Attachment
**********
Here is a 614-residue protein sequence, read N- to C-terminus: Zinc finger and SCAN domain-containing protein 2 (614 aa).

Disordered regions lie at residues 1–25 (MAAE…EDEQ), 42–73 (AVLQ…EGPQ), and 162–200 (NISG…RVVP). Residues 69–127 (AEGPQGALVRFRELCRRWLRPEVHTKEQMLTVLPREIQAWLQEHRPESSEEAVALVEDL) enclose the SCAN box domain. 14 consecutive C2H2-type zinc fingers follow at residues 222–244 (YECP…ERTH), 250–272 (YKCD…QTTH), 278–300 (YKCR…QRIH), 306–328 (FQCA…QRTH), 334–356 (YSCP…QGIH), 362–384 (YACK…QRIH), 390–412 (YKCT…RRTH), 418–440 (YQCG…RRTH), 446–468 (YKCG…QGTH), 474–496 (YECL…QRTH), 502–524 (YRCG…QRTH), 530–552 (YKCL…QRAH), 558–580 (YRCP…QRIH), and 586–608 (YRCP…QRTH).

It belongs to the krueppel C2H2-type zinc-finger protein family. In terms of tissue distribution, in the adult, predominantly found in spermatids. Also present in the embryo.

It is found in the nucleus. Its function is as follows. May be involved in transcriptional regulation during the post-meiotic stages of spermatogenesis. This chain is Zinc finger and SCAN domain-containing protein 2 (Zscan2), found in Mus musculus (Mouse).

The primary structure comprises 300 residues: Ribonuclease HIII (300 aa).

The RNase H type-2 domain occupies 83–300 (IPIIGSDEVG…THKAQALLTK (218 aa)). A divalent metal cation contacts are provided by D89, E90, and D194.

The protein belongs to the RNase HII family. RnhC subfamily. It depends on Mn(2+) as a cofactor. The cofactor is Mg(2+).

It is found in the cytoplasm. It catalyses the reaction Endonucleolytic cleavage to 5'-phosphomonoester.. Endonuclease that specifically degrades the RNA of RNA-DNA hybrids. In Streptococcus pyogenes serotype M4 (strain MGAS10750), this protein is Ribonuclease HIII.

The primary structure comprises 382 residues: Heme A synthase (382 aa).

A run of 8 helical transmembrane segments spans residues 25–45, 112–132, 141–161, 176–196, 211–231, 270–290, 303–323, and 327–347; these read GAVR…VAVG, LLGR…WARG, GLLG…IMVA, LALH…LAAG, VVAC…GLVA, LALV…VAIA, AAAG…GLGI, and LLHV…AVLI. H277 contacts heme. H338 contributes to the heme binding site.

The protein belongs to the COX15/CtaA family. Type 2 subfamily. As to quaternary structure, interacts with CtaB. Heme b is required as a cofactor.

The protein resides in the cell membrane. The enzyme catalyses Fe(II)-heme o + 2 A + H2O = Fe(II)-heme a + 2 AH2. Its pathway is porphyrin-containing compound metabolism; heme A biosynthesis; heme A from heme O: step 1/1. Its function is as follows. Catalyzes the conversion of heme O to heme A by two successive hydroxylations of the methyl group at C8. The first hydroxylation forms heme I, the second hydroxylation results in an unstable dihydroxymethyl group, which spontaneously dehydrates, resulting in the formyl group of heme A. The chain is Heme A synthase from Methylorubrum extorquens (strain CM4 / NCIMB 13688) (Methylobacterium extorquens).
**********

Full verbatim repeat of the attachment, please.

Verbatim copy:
Here is a 614-residue protein sequence, read N- to C-terminus: Zinc finger and SCAN domain-containing protein 2 (614 aa).

Disordered regions lie at residues 1–25 (MAAE…EDEQ), 42–73 (AVLQ…EGPQ), and 162–200 (NISG…RVVP). Residues 69–127 (AEGPQGALVRFRELCRRWLRPEVHTKEQMLTVLPREIQAWLQEHRPESSEEAVALVEDL) enclose the SCAN box domain. 14 consecutive C2H2-type zinc fingers follow at residues 222–244 (YECP…ERTH), 250–272 (YKCD…QTTH), 278–300 (YKCR…QRIH), 306–328 (FQCA…QRTH), 334–356 (YSCP…QGIH), 362–384 (YACK…QRIH), 390–412 (YKCT…RRTH), 418–440 (YQCG…RRTH), 446–468 (YKCG…QGTH), 474–496 (YECL…QRTH), 502–524 (YRCG…QRTH), 530–552 (YKCL…QRAH), 558–580 (YRCP…QRIH), and 586–608 (YRCP…QRTH).

It belongs to the krueppel C2H2-type zinc-finger protein family. In terms of tissue distribution, in the adult, predominantly found in spermatids. Also present in the embryo.

It is found in the nucleus. Its function is as follows. May be involved in transcriptional regulation during the post-meiotic stages of spermatogenesis. This chain is Zinc finger and SCAN domain-containing protein 2 (Zscan2), found in Mus musculus (Mouse).

The primary structure comprises 300 residues: Ribonuclease HIII (300 aa).

The RNase H type-2 domain occupies 83–300 (IPIIGSDEVG…THKAQALLTK (218 aa)). A divalent metal cation contacts are provided by D89, E90, and D194.

The protein belongs to the RNase HII family. RnhC subfamily. It depends on Mn(2+) as a cofactor. The cofactor is Mg(2+).

It is found in the cytoplasm. It catalyses the reaction Endonucleolytic cleavage to 5'-phosphomonoester.. Endonuclease that specifically degrades the RNA of RNA-DNA hybrids. In Streptococcus pyogenes serotype M4 (strain MGAS10750), this protein is Ribonuclease HIII.

The primary structure comprises 382 residues: Heme A synthase (382 aa).

A run of 8 helical transmembrane segments spans residues 25–45, 112–132, 141–161, 176–196, 211–231, 270–290, 303–323, and 327–347; these read GAVR…VAVG, LLGR…WARG, GLLG…IMVA, LALH…LAAG, VVAC…GLVA, LALV…VAIA, AAAG…GLGI, and LLHV…AVLI. H277 contacts heme. H338 contributes to the heme binding site.

The protein belongs to the COX15/CtaA family. Type 2 subfamily. As to quaternary structure, interacts with CtaB. Heme b is required as a cofactor.

The protein resides in the cell membrane. The enzyme catalyses Fe(II)-heme o + 2 A + H2O = Fe(II)-heme a + 2 AH2. Its pathway is porphyrin-containing compound metabolism; heme A biosynthesis; heme A from heme O: step 1/1. Its function is as follows. Catalyzes the conversion of heme O to heme A by two successive hydroxylations of the methyl group at C8. The first hydroxylation forms heme I, the second hydroxylation results in an unstable dihydroxymethyl group, which spontaneously dehydrates, resulting in the formyl group of heme A. The chain is Heme A synthase from Methylorubrum extorquens (strain CM4 / NCIMB 13688) (Methylobacterium extorquens).